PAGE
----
FIA – Behind the scenes

Posted on 27 Jul 2010 by The Manufacturer

Ever wondered about the logistics behind making an event like the Farnborough Airshow happen? Jane Gray talks to structure specialists De Boer about their work on the event and more.

De Boer, an innovative Dutch company whose services and capabilities range from providing event structures and staging to emergency business recovery facilities, has been the muscle behind the magic of the Farnborough International Airshow for the past eight years.

The challenge posed in creating an event like Farnborough, the world’s largest outdoor trade show, is huge, as Liz Routh, project manager for De Boer at Farnborough explained to TM.
“There is an iterative building process that starts on March 1 [over four months ahead of the event opening in July 19]. We put the skeletons of structures like the private chalets up at this stage and then the exhibition halls.

“The parts we use from event build to event build are interchangeable and so for the next phase we have to wait for the Madrid Open to finish before we can ship in the three hundred odd truck loads of parts needed.”

Farnborough is the biggest event in the De Boer calendar. They provide approximately 96% of the structures you see on the extensive site including the chalets, exhibition halls, press centre, pavilions and walkways. They cover an excess of 90,000 square metres of floor space and ship in 3,600 tonnes of building components.

“The lead time for building the Farnborough site is unusually long in comparison to a lot of the other event we cover due to the level of customisation and branding that companies like to overlay on our structures” – There was certainly enough proof of this to be seen among the rows of chalets facing onto the air display area – one sponsor organisation appeared even to have faced their structure with a full blown Georgian facade!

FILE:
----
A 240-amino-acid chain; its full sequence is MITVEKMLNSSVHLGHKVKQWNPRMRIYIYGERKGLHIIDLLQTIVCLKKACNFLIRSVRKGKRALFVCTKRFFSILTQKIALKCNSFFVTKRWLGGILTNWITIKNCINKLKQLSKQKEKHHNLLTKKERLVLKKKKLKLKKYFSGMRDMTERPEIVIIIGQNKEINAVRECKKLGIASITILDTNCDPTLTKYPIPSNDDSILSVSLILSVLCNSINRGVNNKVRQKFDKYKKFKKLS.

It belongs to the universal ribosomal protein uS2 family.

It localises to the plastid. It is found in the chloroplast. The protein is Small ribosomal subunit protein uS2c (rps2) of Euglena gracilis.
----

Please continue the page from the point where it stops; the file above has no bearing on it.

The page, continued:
The versatility and resilience of De Boers structures belies their temporary nature. In fact in their other services De Boer are able to provided rapid response construction of facilities which require such extreme durability as temporary secure prison accommodation and police forensic labs – indeed the company were responsible for the efficient temporary housing of all London’s 7/7 bombing evidence.

Apart from supporting the UKs most important manufacturing industry event De Boer has also been responsible for enabling business continuity to a broad range of manufacturers after disasters such as flood and fire have obliterated factory and warehousing operations. De Boer work closely with individual companies and insurance brokers to build their services into company contingency plans so that –if the worst should happen – recovery can be almost seamless. De Boer’s business development manager, Mical de Boer says “Generally companies in the UK are better at being sensitive to contingency planning than other countries where we operate. I think this is in part because the UK has had to deal with hanging threats from the IRA in the past. However it is hard for company’s at the moment to look beyond the pressure of day to day work and in these exceptionally lean times some people are prone to see contingency spend as waste.